Today I have more exam tips for you. They are from a remarkable IELTS candidate, who got Band Score of 8.5 in his Academic IELTS exam. Amazingly in the Listening test he got 9.0, in the Reading and Speaking tests 8.5 and in the Writing test 8.0. With a score like this, no wonder he won our result competition in December 2008!
As always, I am interested in all kinds of success stories and Nikeesh kindly agreed to tell us about his way of studying. A little background first: Nikeesh is going to study in a university in Australia, he likes reading and watching TV, especially the documentaries on National Geographic.
Enough said, here is how Nikeesh prepared and aced his exam:
“Well my preparation for the exam was rather short. From your website I can pick up that students spend months in preparation, I didn’t. Sitting for this test was actually a requirement by Australian universities so I did it.
Generally, doing well in speaking English is associated with a lot of factors. One should read a lot, also watching TV and talking with friends helps. I am not that big a fan of reading story books. I guess I watch a lot of documentaries, especially the ones on National Geographic. Also, I have spoken on a few occasions in public, so putting forward my ideas to the assessor with confidence was not a problem.
Oh! And I was reading through your website and found out one of the past winners saying that it is best you go for your speaking test in a formal wear – it has a profound effect on the assessor even before you speak. So I did dress formally (semi-formal is more like it).
As for doing well in writing – I guess we should realise that reading story books only enriches our vocabulary (to some extent) and shows the different ways of using words.
Academic writing is however, a totally different story. We need to read more of the literary criticisms or journals to enhance our understanding of formulating good sentence structures and how they should be varied in writing. Reading the works of lecturers and scientists as well as analysts gives us a wider perspective of the formal way of writing.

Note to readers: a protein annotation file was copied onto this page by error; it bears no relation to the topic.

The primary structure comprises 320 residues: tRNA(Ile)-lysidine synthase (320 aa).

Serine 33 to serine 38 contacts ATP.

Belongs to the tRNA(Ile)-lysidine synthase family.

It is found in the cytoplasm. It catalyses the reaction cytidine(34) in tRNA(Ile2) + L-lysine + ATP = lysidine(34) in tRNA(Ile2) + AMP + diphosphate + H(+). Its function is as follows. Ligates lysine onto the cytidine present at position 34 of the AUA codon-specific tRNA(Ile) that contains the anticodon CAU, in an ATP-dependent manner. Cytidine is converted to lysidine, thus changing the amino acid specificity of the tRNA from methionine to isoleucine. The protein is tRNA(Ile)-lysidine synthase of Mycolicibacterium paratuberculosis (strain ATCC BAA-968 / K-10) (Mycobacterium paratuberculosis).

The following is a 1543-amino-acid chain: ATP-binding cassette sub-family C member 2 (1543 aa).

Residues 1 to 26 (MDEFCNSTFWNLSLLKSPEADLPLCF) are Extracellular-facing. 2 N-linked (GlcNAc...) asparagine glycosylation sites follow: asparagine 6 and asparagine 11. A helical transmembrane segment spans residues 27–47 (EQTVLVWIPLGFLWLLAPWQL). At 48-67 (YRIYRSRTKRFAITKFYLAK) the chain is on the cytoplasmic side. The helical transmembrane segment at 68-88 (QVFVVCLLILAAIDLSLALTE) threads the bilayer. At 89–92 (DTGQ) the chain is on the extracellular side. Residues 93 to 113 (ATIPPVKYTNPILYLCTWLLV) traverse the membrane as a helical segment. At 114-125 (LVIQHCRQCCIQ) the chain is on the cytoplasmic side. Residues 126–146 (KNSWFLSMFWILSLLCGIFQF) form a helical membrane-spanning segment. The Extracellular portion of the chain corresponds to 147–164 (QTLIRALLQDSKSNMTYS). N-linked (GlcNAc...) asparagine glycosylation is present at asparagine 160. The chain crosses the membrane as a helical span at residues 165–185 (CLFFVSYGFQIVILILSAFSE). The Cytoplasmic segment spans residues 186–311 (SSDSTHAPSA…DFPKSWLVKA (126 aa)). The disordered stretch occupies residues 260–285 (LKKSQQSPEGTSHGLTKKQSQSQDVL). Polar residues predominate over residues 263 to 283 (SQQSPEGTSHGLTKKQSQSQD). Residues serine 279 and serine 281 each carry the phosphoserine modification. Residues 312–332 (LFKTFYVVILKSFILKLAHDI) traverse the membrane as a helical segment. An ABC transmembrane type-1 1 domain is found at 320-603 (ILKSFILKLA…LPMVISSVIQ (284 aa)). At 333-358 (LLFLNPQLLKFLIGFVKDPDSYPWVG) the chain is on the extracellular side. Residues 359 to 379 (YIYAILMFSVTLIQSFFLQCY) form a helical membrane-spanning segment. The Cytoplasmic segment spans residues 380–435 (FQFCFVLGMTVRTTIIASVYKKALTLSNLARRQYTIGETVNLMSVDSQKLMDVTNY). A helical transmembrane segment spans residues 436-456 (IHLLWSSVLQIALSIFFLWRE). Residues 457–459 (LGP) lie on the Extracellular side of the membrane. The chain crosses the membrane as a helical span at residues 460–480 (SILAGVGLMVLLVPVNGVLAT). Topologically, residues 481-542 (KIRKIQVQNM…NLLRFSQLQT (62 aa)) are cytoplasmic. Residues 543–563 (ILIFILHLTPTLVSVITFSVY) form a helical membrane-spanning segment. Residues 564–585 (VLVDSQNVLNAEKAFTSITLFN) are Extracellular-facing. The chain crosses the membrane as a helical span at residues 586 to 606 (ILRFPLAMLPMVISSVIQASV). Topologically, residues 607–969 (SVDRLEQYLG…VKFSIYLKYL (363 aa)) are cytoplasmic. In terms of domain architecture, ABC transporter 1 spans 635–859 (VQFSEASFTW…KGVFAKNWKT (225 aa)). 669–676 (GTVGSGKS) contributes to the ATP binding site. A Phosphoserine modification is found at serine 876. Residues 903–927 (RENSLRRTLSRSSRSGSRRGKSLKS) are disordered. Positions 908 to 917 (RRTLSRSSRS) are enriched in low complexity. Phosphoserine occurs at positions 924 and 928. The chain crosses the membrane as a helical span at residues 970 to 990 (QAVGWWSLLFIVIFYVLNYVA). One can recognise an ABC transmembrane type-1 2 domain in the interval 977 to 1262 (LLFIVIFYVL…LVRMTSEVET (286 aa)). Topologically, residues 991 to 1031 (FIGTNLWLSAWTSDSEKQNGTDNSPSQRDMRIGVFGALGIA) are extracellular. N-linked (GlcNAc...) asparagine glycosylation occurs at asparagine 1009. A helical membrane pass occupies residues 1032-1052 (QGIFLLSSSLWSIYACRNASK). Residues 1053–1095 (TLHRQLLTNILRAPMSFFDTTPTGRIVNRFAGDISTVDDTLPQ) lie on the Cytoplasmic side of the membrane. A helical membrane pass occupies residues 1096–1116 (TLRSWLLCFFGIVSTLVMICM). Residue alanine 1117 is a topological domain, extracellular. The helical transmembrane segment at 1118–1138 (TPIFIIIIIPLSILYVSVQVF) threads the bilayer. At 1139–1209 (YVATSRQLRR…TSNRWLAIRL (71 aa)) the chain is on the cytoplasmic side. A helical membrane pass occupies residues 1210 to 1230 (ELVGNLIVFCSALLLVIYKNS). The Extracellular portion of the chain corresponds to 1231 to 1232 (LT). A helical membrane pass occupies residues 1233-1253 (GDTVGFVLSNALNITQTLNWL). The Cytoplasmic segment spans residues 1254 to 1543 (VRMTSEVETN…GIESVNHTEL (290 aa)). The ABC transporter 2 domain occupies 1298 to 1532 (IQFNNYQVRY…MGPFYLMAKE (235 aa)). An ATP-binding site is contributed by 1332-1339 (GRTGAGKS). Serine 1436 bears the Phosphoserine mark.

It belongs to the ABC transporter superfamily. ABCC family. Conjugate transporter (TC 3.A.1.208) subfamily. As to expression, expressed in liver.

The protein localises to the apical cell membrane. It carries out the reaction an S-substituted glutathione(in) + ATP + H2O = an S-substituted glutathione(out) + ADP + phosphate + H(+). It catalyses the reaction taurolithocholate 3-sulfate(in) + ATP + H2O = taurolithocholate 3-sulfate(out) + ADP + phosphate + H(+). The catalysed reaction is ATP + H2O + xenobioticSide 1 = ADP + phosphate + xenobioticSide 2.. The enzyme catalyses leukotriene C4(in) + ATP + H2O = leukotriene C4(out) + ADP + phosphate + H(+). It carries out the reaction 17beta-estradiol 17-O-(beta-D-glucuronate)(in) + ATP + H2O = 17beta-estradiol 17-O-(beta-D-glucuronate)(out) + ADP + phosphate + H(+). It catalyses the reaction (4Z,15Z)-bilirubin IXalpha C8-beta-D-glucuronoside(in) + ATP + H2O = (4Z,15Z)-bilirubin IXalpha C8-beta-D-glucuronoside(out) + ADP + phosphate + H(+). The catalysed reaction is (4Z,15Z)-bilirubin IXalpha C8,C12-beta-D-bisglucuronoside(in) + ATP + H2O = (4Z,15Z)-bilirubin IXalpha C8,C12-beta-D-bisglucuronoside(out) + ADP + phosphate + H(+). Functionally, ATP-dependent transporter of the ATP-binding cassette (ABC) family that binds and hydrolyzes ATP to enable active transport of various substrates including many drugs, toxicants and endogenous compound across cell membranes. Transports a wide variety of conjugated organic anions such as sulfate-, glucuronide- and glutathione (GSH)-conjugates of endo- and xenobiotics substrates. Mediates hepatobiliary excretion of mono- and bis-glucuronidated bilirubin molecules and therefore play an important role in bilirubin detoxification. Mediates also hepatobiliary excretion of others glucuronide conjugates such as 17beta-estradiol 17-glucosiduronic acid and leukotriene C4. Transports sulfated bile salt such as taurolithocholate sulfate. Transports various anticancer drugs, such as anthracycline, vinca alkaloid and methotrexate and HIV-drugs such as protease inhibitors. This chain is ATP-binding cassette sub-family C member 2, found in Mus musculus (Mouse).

Reading, I have noticed after answering the sample questions in the IELTS book, is dissimilar from other forms of comprehension tests that I have done. The comprehension aspect is not taken to a greater depth. You almost never would need to read between the lines. So majority of the answers are directly in the passage. As I said earlier if you do a lot of formal reading, understanding the passages wouldn’t be hard.
I can’t say much for the Listening. Just follow the instructions and read the questions beforehand in the time given so that as you hear the speaker, you will be able to answer the questions at the same time. The last one is always difficult and you may notice that if the questions are in the form of matching then it would be best to hear the person out first before answering.
Good luck to all those who would be sitting for their IELTS test. Just trust yourself.